STOCKHOLM (Reuters) – German carmaker BMW has created a vehicle battery recycling venture with Belgian materials and recycling firm Umicore and Northvolt, which is building a battery factory in Sweden.
The BMW logo is seen on the second press day of the Paris auto show, in Paris, France, October 3, 2018. REUTERS/Regis Duvignau/File Photo
The venture aims to design and commercialise a “closed life cycle loop” to give vehicle batteries a second life as storage products before recycling the raw materials, the companies said.
European governments want to encourage the domestic battery industry to rival Asian players such as BYD, CATL, Samsung and LG Chem, which are building a dominant position.
BMW, which has supply deals with Samsung and CATL, said it could source batteries from Northvolt in future but said it was too early to sign any deal with the firm, which is building a plant that aims to produce 32 gigawatt hours (GWh) of battery capacity a year by 2023.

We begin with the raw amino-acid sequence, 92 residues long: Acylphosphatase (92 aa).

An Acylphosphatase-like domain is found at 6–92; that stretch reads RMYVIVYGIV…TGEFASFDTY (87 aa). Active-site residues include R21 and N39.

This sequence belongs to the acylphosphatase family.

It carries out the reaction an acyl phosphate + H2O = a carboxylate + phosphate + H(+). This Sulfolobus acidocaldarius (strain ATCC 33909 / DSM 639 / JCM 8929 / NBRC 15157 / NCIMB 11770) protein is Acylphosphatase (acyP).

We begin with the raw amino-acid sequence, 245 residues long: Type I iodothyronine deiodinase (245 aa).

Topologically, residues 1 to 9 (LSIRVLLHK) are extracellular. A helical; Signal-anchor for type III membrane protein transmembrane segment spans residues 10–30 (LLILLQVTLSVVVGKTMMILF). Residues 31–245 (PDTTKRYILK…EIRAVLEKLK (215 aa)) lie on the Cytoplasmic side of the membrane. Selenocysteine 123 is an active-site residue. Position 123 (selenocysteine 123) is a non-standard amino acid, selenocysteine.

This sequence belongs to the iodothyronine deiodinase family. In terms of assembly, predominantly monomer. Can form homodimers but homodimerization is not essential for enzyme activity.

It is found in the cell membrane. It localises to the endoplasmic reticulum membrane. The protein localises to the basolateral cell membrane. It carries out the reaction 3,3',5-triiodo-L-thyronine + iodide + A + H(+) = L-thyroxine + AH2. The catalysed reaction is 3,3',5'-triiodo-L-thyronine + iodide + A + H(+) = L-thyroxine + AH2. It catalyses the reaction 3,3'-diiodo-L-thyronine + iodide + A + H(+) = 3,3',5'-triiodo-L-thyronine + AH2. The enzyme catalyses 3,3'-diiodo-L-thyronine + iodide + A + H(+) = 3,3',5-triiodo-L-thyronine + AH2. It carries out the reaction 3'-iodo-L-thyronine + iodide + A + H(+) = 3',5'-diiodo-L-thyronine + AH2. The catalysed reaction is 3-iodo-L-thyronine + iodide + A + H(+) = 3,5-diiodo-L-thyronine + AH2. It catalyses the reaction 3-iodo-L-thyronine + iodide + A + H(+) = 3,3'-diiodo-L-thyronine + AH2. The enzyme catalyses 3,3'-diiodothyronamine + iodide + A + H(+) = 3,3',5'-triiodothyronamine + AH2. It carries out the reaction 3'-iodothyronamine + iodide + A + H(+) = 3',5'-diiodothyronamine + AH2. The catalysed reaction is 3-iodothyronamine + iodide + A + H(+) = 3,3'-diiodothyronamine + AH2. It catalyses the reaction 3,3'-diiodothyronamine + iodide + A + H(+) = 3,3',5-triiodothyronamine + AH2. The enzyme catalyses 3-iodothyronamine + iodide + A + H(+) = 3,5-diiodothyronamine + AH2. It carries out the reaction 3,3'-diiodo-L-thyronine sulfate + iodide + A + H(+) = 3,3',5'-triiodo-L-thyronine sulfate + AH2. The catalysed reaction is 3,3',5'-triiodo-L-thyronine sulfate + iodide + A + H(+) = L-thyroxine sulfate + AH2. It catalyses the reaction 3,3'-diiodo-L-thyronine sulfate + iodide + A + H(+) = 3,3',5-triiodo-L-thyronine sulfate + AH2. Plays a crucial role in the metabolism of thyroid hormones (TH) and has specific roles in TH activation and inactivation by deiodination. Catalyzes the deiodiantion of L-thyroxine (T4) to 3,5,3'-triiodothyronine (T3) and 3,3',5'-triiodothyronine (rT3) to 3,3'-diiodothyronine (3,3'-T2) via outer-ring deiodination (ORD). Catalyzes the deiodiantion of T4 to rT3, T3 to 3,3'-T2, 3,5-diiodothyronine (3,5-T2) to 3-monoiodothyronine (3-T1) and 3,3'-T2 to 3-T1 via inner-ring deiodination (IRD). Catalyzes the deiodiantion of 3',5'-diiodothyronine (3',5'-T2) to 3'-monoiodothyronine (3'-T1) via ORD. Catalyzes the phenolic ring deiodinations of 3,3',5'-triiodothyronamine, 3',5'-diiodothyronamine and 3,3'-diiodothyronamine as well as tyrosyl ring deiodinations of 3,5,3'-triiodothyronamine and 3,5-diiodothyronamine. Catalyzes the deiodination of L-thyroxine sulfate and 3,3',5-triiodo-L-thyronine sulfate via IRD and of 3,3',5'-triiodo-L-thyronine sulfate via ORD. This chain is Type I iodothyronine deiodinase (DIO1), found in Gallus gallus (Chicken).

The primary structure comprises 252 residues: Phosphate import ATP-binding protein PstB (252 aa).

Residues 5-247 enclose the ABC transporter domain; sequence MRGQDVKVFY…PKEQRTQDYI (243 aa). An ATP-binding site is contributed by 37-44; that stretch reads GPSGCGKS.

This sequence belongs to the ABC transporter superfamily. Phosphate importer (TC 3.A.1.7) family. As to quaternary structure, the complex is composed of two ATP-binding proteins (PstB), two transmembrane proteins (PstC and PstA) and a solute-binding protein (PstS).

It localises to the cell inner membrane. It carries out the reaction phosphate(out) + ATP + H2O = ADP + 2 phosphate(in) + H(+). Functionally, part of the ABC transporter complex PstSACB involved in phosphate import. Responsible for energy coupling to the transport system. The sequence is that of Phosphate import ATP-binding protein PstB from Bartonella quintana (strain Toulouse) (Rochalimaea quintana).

“We have this consortium because we see great potential and Northvolt could be another supplier of battery cells for us,” BMW spokesman Niklas Drechsler said after announcing the recycling venture.
He said Northvolt had to “build up and ramp up their battery cell production” before any supply deal could be reached.
Northvolt, which has to raise 1.2 billion to 1.5 billion euros ($1.4 billion to $1.7 billion) in debt and equity this year to build an initial 8 GWh of capacity, said it wanted to deepen its relationship with BMW.
“We obviously hope this is the first step of a long partnership,” Northvolt spokesman Jesper Wigardt said, adding that Northvolt has applied to one of its existing financiers, the European Investment Bank, for a 400 million euro loan.
In its recycling venture with Northvolt and Umicore, BMW said it had made an initial investment of an undisclosed amount and would provide its expertise in battery cell development.
Umicore will be responsible for active anode and cathode materials development and recycling.
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Reporting by Esha Vaish in Stockholm; Editing by Niklas Pollard and Edmund Blair